Born on February 27, 1886, he served as a Captain in the United States Army in World War I in Headquarters, 81st Field Artillery.
He also served as United States Senator from Alabama and then as Associate Justice of the United States Supreme Court.
He suffered from ill-health in his later years and resigned from the court on September 17, 1971 and died eight days later at Bethesda Naval Medical Center in Maryland. He was succeeded by Louis Powell, Jr., whom President Richard Nixon appointed.
His regulation, white marble, headstone is in Section 30 of Arlington National Cemetery and his wife, Josephine Foster Black (March 16, 1899-December 7, 1931), who served as Y-2, United States Navy in World War I, lies in an adjacent site. Between their two sites is a small white marble bench on which is written, “Here lies a good man.”
Other Justices buried in Arlington are William O. Douglas, Arthur J. Goldberg, Thurgood Marshall, Oliver Wendell Holmes, Jr., Potter Stewart and William Howard Taft. In addition, Natalie Cornell Rehnquist, wife of Chief Justice William Rehnquist is also buried there.
Courtesy of the Congress of the United States:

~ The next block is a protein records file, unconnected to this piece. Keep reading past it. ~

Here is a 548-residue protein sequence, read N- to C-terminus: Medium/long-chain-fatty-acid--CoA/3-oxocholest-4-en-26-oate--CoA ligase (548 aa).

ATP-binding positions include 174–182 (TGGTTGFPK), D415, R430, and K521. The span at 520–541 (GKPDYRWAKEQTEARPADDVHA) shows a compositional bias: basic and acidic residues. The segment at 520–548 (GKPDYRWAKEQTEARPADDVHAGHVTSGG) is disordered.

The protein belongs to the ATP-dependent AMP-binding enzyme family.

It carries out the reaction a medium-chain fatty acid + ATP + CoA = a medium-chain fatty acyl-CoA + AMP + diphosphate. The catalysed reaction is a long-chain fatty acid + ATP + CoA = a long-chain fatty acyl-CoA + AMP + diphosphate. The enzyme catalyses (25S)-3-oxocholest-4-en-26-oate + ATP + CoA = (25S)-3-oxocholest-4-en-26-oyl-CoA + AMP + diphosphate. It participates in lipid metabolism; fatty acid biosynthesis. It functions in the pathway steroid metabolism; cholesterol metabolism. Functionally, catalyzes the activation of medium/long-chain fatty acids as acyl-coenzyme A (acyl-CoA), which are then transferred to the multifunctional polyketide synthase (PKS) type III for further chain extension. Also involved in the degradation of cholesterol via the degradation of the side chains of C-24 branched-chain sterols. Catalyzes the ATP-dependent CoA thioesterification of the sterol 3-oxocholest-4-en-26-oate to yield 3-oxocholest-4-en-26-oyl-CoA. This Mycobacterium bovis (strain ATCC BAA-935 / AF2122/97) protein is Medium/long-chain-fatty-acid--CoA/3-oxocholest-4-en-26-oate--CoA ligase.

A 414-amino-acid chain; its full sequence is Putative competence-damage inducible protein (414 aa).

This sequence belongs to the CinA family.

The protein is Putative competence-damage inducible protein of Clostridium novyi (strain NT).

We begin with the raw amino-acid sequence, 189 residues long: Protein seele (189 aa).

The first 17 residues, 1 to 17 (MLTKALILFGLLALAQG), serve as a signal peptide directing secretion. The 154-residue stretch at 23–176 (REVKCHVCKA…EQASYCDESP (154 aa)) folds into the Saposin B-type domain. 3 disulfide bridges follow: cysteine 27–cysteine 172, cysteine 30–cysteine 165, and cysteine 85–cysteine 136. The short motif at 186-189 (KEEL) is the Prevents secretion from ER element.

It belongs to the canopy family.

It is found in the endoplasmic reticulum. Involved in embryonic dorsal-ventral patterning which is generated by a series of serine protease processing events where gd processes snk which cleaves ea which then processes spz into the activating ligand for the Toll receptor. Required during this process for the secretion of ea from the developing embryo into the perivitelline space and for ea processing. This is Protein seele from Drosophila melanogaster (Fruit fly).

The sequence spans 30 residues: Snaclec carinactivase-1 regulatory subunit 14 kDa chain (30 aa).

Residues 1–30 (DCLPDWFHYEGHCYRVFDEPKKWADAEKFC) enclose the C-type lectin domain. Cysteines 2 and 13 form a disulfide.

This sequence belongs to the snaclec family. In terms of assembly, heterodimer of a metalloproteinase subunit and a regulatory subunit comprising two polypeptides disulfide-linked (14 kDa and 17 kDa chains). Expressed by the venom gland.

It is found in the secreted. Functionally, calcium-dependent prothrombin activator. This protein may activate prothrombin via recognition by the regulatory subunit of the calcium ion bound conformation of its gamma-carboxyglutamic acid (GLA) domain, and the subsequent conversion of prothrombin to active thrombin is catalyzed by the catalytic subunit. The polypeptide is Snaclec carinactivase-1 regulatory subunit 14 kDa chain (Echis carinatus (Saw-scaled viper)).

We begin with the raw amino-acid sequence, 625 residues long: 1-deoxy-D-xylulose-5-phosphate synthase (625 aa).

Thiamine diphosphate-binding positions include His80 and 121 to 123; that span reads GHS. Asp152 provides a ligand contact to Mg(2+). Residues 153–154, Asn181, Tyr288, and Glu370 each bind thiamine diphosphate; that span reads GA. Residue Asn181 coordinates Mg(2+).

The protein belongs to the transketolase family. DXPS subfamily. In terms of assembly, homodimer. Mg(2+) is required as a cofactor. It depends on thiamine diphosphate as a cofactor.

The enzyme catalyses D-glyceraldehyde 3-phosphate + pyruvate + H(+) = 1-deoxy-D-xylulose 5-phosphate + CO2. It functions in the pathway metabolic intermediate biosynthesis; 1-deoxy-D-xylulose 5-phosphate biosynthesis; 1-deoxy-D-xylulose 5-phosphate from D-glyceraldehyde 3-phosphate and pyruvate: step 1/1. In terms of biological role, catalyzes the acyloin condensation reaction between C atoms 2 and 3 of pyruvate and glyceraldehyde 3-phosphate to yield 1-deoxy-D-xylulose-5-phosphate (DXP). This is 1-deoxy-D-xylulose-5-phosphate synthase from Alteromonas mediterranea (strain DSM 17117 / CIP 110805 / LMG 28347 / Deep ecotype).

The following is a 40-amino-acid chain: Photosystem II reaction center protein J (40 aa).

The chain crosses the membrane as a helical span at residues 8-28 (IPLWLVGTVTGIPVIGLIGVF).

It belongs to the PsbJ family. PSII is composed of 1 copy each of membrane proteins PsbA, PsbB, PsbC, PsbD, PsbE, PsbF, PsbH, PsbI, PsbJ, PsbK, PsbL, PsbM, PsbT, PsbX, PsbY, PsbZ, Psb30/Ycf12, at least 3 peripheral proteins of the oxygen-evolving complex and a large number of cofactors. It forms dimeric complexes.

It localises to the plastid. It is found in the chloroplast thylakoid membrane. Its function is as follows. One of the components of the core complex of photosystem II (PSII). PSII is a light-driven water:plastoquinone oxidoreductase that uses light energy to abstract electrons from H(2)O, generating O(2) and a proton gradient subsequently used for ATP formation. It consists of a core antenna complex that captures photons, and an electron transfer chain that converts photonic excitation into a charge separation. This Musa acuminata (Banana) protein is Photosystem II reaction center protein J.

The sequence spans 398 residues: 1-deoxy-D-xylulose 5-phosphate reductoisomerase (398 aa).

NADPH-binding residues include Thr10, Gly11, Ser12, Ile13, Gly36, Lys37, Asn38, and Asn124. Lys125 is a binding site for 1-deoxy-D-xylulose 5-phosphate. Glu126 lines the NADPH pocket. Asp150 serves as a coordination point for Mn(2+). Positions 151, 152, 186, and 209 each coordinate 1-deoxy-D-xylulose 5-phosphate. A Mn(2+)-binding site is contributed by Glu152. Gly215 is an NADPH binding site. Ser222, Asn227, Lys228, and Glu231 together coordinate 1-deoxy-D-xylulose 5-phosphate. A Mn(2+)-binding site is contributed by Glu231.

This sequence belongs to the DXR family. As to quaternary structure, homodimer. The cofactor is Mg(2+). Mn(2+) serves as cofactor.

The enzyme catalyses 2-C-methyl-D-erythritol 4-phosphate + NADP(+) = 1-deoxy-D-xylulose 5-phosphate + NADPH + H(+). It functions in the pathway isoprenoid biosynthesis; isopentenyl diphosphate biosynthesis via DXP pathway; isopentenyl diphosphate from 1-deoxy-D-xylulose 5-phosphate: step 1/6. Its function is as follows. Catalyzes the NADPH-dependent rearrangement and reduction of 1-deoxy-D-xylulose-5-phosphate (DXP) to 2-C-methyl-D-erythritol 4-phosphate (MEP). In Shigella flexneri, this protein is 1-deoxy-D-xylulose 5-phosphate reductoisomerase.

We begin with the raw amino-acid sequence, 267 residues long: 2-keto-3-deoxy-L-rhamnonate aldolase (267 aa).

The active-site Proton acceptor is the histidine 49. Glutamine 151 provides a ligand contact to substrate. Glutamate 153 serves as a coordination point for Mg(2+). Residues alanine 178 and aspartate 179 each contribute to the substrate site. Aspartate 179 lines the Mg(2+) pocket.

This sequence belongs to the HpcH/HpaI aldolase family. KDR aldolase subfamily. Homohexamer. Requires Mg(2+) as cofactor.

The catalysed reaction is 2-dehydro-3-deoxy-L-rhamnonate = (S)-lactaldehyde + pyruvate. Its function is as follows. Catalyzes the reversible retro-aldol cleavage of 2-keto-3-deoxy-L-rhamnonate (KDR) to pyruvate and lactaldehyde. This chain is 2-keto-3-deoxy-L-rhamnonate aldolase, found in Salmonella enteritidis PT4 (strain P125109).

BLACK, Hugo Lafayette, a Senator from Alabama; born near Ashland, Clay County, Ala., February 27, 1886; attended the public schools and Ashland College, Ashland, Ala.; was graduated from the law department of the University of Alabama at Tuscaloosa in 1906; was admitted to the Alabama bar the same year and commenced practice in Ashland, Ala.; moved to Birmingham, Ala., in 1907 and continued the practice of law; during the First World War served as a captain of the Eighty-first Field Artillery and as company regimental adjutant in the Nineteenth Artillery Brigade 1917-1918; police court judge in Birmingham, Ala.; prosecuting attorney of Jefferson County, Ala.; elected as a Democrat to the United States Senate in 1926; reelected in 1932 and served from March 4, 1927, until his resignation on August 19, 1937, having been appointed by President Franklin D. Roosevelt as an Associate Justice of the United States Supreme Court; chairman, Committee on Education and Labor (Seventy-fourth and Seventy-fifth Congresses); was confirmed by the Senate on August 17, 1937, took his seat as an Associate Justice on October 4, 1937 and served until his death in Bethesda, Md., September 25, 1971; interment in Arlington National Cemetery, Arlington, Va.
WASHINGTON, Saturday, September 25, 1971 –Retired Associate Justice Hugo L. Black, whose liberal philosophy influenced the Supreme Court through 34 years of social change, died early today. He was 85 years old.
Justice Black entered Bethesda Naval Hospital on August 28 and retired September 17. He suffered a severe stroke just two days later.
“Justice Hugo Black died peacefully at 1 A. M. this morning of inflammation of the arteries and stroke,” the hospital's administrative officer said.